Commerce

Kenya’s dream to have BRT system edges closer to reality

Thursday, June 16th, 2022 07:28 | By
Tanzania’s BRT system PHOTO/Courtesy

Kenya may finally actualize the Bus Rapid Transit (BRT) dream after advertising the process for sourcing electric and hybrid buses as a local firm rolled out trial runs on Thika Road, fuelling fresh hopes for organized urban travel.

Neo-Metro which runs the Kenya Mpya Metro vehicles says it has partnered with Swedish Bus manufacturer Scania to launch the vehicles, as more firms mull the move meant to improve Nairobi’s public transport network and complement the matatu sector.

The move was followed by the Nairobi Metropolitan Area Transport Authority (Namata) announcing that it had begun the process of sourcing for electric and hybrid buses two months after electric vehicles were paraded in Nairobi.

“Namata invites sealed tenders from original bus manufacturers, motor vehicle dealers, leasing companies, financial institutions and interested firms for the provision of buses and transport services for the BRT project through leasing,” the authority said.

“For us to go fully electric, we need some ancillary infrastructure. When we have hybrid buses, then when we have the infrastructure, we can switch to fully electric,” said Housing and Urban Development Principal Secretary Charles Hinga.

When it was conceptualised in 2018, the Nairobi BRT actualisation plan was estimated to gobble $92.6 million after the European Union (EU) committed over $49.2 million in grant towards its implementation on the October 31, 2018.

However, despite painting the roads nothing happened. The roads have since been repainted again and taxpayers hope this time they will enjoy the ride along the BRT corridors which were expected to hold up to 100 high-capacity buses and later increase to 300 in subsequent orders.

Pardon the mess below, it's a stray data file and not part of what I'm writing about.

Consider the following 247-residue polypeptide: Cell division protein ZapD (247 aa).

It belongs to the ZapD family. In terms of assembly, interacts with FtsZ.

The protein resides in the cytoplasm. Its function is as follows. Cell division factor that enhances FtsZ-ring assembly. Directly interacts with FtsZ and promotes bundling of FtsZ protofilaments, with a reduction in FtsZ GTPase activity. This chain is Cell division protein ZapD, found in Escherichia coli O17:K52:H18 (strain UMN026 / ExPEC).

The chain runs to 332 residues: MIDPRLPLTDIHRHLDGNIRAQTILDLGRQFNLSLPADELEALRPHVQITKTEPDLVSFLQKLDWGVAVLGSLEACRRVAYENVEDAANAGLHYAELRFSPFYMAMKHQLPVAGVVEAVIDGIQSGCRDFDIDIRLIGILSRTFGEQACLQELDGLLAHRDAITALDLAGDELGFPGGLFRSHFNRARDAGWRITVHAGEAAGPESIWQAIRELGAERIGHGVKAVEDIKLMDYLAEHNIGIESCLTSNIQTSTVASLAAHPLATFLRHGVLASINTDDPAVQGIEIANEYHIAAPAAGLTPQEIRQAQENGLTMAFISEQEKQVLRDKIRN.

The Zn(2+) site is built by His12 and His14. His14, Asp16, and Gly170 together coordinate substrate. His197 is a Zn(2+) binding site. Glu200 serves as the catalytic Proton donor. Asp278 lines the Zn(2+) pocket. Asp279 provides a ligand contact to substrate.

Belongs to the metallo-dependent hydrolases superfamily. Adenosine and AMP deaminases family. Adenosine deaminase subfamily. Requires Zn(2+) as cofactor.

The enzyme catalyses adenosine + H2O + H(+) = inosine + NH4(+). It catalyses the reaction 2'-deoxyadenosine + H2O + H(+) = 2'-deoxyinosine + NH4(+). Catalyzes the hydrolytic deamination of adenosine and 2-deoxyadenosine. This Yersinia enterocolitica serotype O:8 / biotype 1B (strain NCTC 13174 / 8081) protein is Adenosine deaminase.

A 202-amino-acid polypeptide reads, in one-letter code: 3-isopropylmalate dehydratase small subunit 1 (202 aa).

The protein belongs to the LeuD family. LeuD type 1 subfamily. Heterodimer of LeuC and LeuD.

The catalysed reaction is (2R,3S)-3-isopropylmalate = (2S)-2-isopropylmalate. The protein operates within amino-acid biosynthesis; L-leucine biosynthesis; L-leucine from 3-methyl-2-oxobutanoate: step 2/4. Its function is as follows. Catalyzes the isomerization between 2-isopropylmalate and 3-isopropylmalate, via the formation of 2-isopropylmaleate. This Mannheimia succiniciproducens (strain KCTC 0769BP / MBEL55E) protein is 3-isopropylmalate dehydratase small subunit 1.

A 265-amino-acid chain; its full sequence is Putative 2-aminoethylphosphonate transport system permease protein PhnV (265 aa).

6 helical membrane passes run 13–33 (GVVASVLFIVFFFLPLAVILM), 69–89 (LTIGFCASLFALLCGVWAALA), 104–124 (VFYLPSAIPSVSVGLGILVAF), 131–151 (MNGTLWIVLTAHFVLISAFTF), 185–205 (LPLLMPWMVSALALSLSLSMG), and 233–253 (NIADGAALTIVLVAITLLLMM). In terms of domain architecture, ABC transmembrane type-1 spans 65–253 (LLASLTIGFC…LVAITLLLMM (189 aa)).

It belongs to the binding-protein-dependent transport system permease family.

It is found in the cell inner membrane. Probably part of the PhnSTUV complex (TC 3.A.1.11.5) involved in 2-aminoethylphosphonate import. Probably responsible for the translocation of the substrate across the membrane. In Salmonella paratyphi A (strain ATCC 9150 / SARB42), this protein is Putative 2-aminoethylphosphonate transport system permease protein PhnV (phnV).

Commuter rail payment

“BRT will be cashless. There will be a card that will also integrate commuter rail payment. Methods of topping up include normal MPesa playbill or you simply go to a designated vendor,” Hinga added.

When it was conceptualised in 2018, the Nairobi BRT actualisation plan was estimated to gobble $92.6 million after the European Union (EU) committed over $49.2 million in grant towards its implementation on October 31, 2018.

However, despite painting the roads nothing happened. The roads have since been repainted again and taxpayers hope this time they will enjoy the ride along the BRT corridors which were expected to hold up to 100 high-capacity buses and later increase to 300 in subsequent orders.

The drive towards actualising the BRT system comes at a time when there is also growing concerns on energy efficiency and environmental consciousness with calls for electric buses.

Electric vehicles

Kenya currently has 6 EV public charging stations compared to eight  in Rwanda with the rest of the East African Community (EAC) countries having none.

“The adoption of electric vehicles across Africa is growing but at a slow pace,” says the survey by Africa Insights Magazine which also shows that East Africa is trailing South Africa and North Africa.

Most of the electric vehicles in Kenya are owned by either taxi companies, bus companies or logistics operators. Taxi firm, Nopea has installed charging stations in three locations, including the Two Rivers Mall, the Hub Karen and Thika Road Mall.

There is another one in Dagoretti corner and also Sarit Centre. ChargeNet Kenya also has a station at ABC Place, Westlands.

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